Black and White
Geeks seem to be obsessed with absolutes and black and white. I will use clips from The Office to demonstrate my point. I have included Dwight Schrute’s ideas of both the perfect crime and the perfect last meal. I have also attached his “art of the swap” at the Dunder Mifflin garage sale. Dwight, by every definition in and out of the book, is a geek. His obsessions and expertise in the fields of Battlestar Galactica, beets, and outdoor survival skills, among other disciplines, clearly put him in the “geek” category.
The Geek Leader’s Handbook gives several examples, or contraxioms, on how geeks look at life situations differently than most non-geeks. I think that one of the most important things that the chapter points out is that geeks are generally of the opinion that there are clearly defined blacks and whites in the world. When it comes to morals, telling a lie is always evil, for example. There are moral absolutes in the world that cannot be changed; for geeks, things are the way that they are and that is final. Another black and white in the world is the art of analysis. For geeks, things need to be carefully thought out in such a way that their plan cannot be foiled. No matter what they do, the plan cannot fail, or else the whole situation is a bust. Every part is carefully analyzed, and the parts of the analysis are generally more important than the ending vision. For a geek, if all the analytical pieces fall into place, then one does not need to worry about the end result, because all of the pieces will make it all work out. There has been an interesting influx of geeks into worlds in which they haven’t ventured very far. One of these fields is Human Resources. Most HR professionals are people persons (excluding Toby Flenderson, of course) that exist to be a liaison between several groups of people, corporate, middle, management, and those at the bottom. However, Forbes recently published an article stating that geeks have arrived in HR. What they mean by this is that Human Resources, a formerly personal part of the corporate life, has become overrun by analytics and numbers. Now there are formulas to solve problems, in some offices, rather than a face to face interaction. Similarly, in sports, especially in basketball, analytics has taken over. Now, coaching and personnel moves don’t rely nearly as much on gut feelings (the chapter would point out that this would be a non-geek way of thinking) anymore. Rather, basketball has become a numbers game, with new, detailed statistics that tell so much more about the value of a player than points, rebounds, and assists. Now, many geek analysts can track just how efficient a player is, regardless of their box score, and they can tell how many wins a player actually is worth to their team. As a sports fan and a bit of a geek myself, I think this is fascinating. I would much rather look at a player’s WAR (wins above replacement), which gives a number of wins that a player is worth to their specific team, over how many the average player would have, than look at their points per game. I personally think that this is changing or will change the landscape of sports personnel departments. I think that it is much easier to visualize a player’s worth based on a number than it is with a gut feeling or a misleading statistic.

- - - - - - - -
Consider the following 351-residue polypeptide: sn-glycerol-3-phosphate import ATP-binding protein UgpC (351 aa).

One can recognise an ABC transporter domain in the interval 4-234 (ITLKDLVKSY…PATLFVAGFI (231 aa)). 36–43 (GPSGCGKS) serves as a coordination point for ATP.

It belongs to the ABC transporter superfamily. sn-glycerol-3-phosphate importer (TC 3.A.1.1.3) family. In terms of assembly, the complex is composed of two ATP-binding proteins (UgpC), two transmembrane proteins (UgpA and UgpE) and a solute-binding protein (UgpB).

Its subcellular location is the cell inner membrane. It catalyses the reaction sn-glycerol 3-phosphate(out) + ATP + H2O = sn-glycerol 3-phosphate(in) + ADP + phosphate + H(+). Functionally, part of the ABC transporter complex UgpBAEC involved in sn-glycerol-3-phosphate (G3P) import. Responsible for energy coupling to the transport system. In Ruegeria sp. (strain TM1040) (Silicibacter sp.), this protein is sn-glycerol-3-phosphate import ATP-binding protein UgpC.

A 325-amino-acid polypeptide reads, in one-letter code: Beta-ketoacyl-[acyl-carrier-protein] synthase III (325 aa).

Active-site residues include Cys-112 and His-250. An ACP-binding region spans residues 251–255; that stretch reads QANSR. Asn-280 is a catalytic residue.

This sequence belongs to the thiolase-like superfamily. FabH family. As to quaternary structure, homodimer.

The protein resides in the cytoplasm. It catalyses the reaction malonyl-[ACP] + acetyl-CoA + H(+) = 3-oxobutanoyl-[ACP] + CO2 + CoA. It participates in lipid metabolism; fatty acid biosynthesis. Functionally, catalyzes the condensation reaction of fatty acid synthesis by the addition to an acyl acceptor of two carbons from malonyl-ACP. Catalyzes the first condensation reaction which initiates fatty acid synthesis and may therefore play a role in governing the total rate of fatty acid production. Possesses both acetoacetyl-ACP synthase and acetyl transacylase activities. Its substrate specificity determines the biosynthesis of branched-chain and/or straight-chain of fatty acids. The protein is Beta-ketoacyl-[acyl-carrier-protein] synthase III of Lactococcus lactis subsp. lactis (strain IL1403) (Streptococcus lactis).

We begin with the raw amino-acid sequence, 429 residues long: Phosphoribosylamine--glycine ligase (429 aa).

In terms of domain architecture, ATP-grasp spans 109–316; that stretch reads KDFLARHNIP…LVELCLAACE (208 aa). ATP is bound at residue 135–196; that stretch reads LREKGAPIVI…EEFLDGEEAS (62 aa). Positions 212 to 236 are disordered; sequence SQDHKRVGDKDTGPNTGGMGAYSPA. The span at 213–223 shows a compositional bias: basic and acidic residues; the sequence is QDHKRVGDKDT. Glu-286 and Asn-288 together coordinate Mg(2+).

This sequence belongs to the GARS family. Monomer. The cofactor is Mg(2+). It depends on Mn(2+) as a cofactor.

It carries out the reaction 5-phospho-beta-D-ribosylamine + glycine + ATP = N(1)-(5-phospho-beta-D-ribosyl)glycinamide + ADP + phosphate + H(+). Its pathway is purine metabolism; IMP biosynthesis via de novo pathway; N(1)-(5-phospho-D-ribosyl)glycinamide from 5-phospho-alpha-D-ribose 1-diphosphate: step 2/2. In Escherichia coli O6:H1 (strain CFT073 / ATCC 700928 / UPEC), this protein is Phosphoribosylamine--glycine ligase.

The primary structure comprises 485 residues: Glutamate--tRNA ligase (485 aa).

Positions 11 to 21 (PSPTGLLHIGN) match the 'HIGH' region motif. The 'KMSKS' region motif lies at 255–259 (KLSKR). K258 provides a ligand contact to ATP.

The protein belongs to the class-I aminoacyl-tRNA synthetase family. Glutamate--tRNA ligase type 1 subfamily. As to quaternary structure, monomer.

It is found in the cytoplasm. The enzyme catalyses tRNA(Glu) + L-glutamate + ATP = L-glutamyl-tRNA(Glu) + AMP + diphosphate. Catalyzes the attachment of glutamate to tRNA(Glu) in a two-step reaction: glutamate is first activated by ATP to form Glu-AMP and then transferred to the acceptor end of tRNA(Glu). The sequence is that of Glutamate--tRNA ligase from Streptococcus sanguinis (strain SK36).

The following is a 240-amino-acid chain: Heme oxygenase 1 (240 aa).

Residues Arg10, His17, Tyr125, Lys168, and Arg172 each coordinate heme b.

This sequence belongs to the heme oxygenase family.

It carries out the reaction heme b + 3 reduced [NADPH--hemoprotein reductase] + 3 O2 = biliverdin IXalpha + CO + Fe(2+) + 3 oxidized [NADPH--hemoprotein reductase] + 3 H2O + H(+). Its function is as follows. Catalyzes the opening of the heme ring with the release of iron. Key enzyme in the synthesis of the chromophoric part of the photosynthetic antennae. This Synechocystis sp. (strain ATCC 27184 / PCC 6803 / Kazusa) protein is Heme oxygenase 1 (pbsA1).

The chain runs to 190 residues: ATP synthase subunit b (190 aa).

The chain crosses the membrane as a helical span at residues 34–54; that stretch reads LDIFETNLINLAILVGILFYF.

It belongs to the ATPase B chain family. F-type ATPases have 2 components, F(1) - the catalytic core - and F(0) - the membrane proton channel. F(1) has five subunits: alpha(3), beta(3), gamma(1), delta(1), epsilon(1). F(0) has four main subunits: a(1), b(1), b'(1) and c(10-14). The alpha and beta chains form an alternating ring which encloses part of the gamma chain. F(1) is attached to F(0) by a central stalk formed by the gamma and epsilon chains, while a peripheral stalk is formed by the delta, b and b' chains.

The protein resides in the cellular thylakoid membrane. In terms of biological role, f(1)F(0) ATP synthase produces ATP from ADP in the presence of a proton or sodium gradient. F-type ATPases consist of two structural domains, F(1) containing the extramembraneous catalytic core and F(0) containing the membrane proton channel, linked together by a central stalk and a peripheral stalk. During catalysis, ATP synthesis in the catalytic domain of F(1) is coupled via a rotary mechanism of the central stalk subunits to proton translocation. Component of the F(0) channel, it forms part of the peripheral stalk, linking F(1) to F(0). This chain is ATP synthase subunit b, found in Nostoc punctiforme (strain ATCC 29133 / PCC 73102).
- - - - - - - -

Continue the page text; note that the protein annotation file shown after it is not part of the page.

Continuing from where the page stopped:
For Dwight, his idea of a perfect crime and his perfect last meal both are very carefully thought out plans that are intricate and thoughtful. The Office is a scripted television show, so obviously, one has to realize that Dwight is the epitome of a geek, and most people are not as extreme as he is. However, because the show is a mocumentary, each of these scenes are examples of Dwight being interviewed, theoretically without any practice. It is obvious that the character had thought out these plans before, given that he can name these plans on the spot. His scheme to swap up to get the best item at the Dunder Mifflin garage sale also reminds the viewers how analytical Dwight is. He does everything the way that he plans, until Jim interrupts his scheme with the magic legumes. Dwight, who also happens to be a geek for magical things, is suddenly indecisive. On one hand, he needs to stick with the plan, and on the other, he wants to see if these legumes really are magical. Even after he makes his decision to trade a $1,250 telescope for the legumes, saying “I can just go buy another telescope,” it is obvious that he is conflicted about his decision.
Dwight is one of the most analytical characters on television, there are absolutes everywhere, and there is rarely any in between. He is the perfect example of a geek that rarely sees any gray area in anything, a perfect contraxiom with the world of non-geeks, who see a gray area in virtually anything.
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